Vital Vaccinations

Students Arm Themselves Against Harmful Diseases

April 5, 2018

Soon-to-be college students have an abundance of planning ahead of them, including purchasing items to furnish their dorms or apartments, packing away their life into a few boxes, and, most importantly, vaccinations. Students living in close proximity dorm spaces with one, or more, students have a higher risk of contracting some types of illness.

The University of Texas at Arlington’s nursing supervisor, Julia Woodard-Parker, advises students of all backgrounds to get properly vaccinated each year in order to prevent the spread of diseases within the campus.

“It is important for young adults to get vaccines that protect against diseases like the flu and whooping cough,” Woodard-Parker said. “Germs travel quickly through a community and can make a lot of people sick. Even people who can’t get vaccinated should have some protection from getting sick.”

Even people who can’t get vaccinated should have some protection from getting sick.”

— Ms. Woodard-Parker

The most common vaccination required by all Texas institutions, meningitis, needs to have been administered once before the age of sixteen and once again by the age of 23. Colleges often do not allow students to enroll in classes until the Meningitis shot has been administered and documented. Other vaccinations not stated by the state of Texas prove just as important as the meningitis vaccination, such as the Measles, Mumps and Rubella shot, Varicella (Chickenpox), and Hepatitis (A and B), as they also have the potential to put others at risk. Legacy’s nurse, Ms. Elisa Watkins, tries her best to distribute information for seniors attending college the following fall to help them become better prepared.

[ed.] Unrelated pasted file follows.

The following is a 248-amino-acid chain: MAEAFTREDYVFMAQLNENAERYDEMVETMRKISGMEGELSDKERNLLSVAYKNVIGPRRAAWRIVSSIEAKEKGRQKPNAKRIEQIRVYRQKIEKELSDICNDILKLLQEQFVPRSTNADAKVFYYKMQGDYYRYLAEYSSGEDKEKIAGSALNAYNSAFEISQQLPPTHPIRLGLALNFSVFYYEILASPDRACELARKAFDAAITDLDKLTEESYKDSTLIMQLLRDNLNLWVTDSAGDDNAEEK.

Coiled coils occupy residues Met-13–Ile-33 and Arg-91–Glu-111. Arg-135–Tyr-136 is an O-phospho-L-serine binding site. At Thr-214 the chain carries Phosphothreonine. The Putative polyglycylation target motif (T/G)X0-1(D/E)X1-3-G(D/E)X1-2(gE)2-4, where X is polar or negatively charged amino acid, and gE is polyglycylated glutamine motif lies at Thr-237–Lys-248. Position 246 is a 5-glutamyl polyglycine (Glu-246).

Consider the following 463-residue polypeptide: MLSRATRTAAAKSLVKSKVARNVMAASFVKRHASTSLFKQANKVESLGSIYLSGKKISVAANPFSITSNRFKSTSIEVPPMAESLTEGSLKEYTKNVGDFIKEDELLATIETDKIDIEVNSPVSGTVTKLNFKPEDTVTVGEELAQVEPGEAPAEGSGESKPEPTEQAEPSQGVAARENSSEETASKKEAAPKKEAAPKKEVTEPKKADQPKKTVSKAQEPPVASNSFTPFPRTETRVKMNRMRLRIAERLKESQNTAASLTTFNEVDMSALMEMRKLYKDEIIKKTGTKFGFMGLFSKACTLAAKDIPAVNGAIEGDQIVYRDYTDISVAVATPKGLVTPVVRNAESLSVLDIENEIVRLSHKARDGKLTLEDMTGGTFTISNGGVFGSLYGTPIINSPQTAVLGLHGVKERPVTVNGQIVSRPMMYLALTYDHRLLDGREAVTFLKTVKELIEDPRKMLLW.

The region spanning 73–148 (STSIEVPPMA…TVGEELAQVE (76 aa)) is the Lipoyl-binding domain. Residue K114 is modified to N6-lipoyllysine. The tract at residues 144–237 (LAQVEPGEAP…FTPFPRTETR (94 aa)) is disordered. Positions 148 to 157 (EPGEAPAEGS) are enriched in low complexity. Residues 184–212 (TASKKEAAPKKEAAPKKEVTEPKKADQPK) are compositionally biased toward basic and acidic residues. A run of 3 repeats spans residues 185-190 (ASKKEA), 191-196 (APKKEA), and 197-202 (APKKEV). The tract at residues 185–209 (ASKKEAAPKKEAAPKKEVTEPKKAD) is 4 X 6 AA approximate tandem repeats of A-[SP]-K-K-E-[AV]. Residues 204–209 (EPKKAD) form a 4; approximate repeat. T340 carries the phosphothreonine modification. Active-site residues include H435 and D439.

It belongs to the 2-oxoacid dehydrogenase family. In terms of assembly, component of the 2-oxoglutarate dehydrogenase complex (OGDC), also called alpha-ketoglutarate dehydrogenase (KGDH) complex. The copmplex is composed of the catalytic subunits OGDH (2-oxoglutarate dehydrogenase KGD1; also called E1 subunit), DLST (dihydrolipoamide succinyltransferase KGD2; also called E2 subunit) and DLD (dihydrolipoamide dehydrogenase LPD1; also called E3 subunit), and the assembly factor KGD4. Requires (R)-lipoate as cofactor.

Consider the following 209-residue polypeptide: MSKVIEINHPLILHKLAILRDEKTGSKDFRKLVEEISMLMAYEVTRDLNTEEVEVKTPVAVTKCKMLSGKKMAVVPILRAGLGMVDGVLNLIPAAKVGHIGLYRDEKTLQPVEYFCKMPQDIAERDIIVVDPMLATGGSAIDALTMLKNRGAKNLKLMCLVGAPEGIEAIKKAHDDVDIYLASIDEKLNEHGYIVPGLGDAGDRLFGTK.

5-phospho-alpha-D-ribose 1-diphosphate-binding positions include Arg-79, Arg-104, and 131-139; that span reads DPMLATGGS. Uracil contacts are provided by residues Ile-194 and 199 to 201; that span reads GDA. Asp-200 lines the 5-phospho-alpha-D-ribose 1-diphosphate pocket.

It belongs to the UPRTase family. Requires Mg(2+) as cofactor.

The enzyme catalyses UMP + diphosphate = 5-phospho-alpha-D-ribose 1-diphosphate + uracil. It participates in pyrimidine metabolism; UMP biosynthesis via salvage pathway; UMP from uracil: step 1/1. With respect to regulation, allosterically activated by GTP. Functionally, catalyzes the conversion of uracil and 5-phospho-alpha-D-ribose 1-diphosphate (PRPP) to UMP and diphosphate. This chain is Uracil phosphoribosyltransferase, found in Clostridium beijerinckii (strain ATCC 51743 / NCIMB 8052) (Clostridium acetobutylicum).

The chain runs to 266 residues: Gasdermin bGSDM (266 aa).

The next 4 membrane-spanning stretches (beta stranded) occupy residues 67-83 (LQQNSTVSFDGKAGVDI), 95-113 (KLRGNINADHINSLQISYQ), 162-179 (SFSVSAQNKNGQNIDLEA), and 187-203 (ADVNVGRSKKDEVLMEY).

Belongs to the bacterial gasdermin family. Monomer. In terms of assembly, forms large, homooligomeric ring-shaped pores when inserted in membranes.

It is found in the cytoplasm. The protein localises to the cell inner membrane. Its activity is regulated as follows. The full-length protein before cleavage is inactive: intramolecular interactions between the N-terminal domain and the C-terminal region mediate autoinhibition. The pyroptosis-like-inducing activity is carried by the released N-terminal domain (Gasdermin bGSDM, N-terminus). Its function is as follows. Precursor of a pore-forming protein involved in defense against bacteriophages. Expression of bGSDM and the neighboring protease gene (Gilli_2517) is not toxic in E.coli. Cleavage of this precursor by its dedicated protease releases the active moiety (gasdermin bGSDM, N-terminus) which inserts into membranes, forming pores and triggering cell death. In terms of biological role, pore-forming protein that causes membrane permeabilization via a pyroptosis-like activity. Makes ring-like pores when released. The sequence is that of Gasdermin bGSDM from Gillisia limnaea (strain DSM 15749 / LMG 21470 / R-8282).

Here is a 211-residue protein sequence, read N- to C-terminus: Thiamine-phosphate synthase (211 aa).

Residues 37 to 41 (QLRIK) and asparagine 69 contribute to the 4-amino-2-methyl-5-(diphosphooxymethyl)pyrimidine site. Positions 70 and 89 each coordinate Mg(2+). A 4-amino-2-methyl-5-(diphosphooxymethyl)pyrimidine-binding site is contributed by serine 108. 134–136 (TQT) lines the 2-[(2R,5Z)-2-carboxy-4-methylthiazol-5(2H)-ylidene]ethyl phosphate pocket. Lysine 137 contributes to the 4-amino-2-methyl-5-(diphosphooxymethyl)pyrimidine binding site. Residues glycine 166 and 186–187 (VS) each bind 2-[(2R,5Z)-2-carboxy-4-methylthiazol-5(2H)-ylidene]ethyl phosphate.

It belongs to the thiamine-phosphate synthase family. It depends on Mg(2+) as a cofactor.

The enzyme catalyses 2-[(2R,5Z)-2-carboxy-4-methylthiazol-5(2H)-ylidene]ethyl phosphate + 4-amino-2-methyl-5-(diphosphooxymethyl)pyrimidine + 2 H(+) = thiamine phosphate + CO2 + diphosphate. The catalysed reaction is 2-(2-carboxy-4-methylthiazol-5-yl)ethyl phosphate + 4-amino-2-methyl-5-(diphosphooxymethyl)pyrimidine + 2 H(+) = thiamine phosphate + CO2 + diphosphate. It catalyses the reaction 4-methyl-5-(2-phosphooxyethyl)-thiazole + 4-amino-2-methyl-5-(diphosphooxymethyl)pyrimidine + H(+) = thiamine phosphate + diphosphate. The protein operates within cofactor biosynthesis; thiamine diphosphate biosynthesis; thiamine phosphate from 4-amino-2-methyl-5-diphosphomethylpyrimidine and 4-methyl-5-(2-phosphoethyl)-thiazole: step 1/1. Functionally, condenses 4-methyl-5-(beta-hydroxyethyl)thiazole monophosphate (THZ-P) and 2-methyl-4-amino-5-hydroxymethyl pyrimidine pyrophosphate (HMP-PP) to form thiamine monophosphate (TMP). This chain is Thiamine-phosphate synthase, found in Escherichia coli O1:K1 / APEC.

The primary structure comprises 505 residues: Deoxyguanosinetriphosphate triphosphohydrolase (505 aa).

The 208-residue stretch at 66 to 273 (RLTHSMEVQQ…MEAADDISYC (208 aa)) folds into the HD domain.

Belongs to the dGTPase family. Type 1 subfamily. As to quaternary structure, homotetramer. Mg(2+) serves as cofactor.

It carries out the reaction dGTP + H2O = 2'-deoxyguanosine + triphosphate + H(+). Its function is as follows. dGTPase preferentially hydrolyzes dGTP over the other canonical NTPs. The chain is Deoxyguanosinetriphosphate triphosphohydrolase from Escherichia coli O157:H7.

“Tetanus is one that after the age of 16 you can opt to get it every 10 years,” Ms. Watkins said. “It’s a good booster shot to have, just in case any metal object pierces your skin so that you avoid any kind of tetanus. The other two that it covers for are diphtheria and whooping cough. Whooping cough is really dangerous, especially if you’re around little kids, if you babysit, because it is deadly to infants.”

All 50 states have legislation which requires students to have specific vaccines before entering post-secondary education. Although exemptions vary from state to state, all school immunization laws grant exemptions to children for medical reasons, and majority grant religious exemptions. Philosophical exemptions currently exist in 17 states which object to the personal or moral beliefs of a person. Regardless of beliefs on vaccines, Ms. Elisa Watkins urges parents and students to consider the minor viruses that spread easier and encourages them to take action before a virus strengthens.  

Tetanus is one that after the age of 16 you can opt to get it every 10 years.”

— Ms. Watkins

“Flu shot is recommended every single year, HPV is another one that is definitely on the rise with college-age students, it’s always a good vaccination to get just in case you choose to be sexually active or not,” Ms. Watkins said. “It’s not going to do any harm if you’re not sexually active, so it’s always good to be protected. Another one that’s good to get, that’s optional, is Hepatitis A. That’s a two-shot series and that one’s just good to have, and if you ever go into the medical profession, then they’re going to require you to have Hepatitis A just in case you’re exposed to it.”

For college students, keeping healthy throughout the year varies. Living off of ramen and two-minute noodles might be the way to keep the hunger pang away, but following through with general procedures to keep diseases limited keeps fellow students at the healthiest they can be.

“Just protect yourself, of course,” Ms. Watkins said. “Cover your cough, and try not to cough or sneeze into your hands, use a tissue or your elbow, or your shirt to decrease the expulsion of any kind of bacteria. Get as much rest as you can, and wash your hands all the time, every time you’re out and about. Before and after you eat, wash your hands. Make sure you’re getting a good, balanced diet.”

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